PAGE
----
Friday, March 6, 2009

Where can you find those items you need to be a citizen?

My last blog discussed morals and ethics needed to be a good citizen. There is a two volume set of books by William J. Bennett. The Book of Virtues and The Moral Compass. These books are not the definitive books on morals and ethics only the books that help explain them so everyone can understand them. They came out in 1995 and 1996, so you should be able to find them in any bookstore or book sales by non-profit agencies.
As I said, they are a very easy read. He explains what he is going to discuss then gives very good examples. He breaks it down in the various areas of society, so you can go to that area and it discusses those standards that are applicable.
In the area within The Moral Compass, chapter six, "Citizenship and Leadership", he starts out by explaining that," we are all members of groups, clubs, churches, school organizations, civic organizations and political parties in order to better ourselves and the condition of others."
"The success of any organization depends on the character of its citizens. Good citizens
are those who know and live up to their duties by exercising virtues such as responsibility,
loyalty, self-discipline, work and friendship."
He also reminds us of other virtues required to hold such positions as team captain, club president, state representative, member of a student council, vestry, or board of directors. Such virtues are: "compassion, courage, perseverance, wisdom and sometimes faith." Leaders are ultimately judged in terms of how well they serve their followers and by the examples they set..... They lead not just by command, but by the force of their good character. Good leaders are also good followers. They know how to help shoulder a load and share hardships. Good leaders are also grateful for the gifts and opportunities given and work hard to preserve and improve them. Gratitude counts, "especially among a people blessed with an inheritance of political freedom and material wealth unmatched in the history of mankind."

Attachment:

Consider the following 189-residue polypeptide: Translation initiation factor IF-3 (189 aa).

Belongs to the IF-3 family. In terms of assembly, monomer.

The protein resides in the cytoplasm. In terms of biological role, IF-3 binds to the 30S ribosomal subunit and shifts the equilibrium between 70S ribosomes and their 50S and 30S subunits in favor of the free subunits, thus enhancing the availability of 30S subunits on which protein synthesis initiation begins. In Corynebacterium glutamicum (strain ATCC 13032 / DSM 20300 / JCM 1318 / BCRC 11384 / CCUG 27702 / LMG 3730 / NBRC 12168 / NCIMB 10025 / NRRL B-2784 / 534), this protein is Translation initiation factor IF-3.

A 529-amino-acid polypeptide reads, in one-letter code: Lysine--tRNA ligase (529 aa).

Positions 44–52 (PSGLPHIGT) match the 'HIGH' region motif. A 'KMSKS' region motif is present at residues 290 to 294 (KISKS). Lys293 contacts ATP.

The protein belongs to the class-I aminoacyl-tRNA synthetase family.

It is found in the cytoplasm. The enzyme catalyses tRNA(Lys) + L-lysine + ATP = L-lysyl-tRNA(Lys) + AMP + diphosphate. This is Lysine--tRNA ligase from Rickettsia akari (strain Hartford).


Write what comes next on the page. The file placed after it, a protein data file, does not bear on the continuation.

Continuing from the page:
Have you ever had a leader that is not cheerful? We all have. Cheerfulness is also a necessity in a good leader.
"They all knew him! He was the man that cannot steer, that cannot splice, that dodges the
work on dark nights, that, aloft, holds on frantically with both arms and legs and swears at
the wind, the sleet, the darkness; the man who curses the sea while others work. The man
who is the last out and the first in when all hands are called. The man who can't do most
things and won't do the rest. The pet of philanthropists and self-seeking landlubbers. The
sympathetic and deserving creature that knows all about his rights, but knows nothing of
courage, of endurance, and of the unexpressed faith, of the unspoken loyalty that knits
together a ship's company." Joseph Conrad
Whiners, grumblers and complainers are not simply unattractive, they are symptoms of selfishness. And an overriding concern with the "self" is not the business of citizenship.
You sometimes wonder what kind of citizens our leaders are. Many are only out for themselves, fortunately for us we also have others who are out for the common good.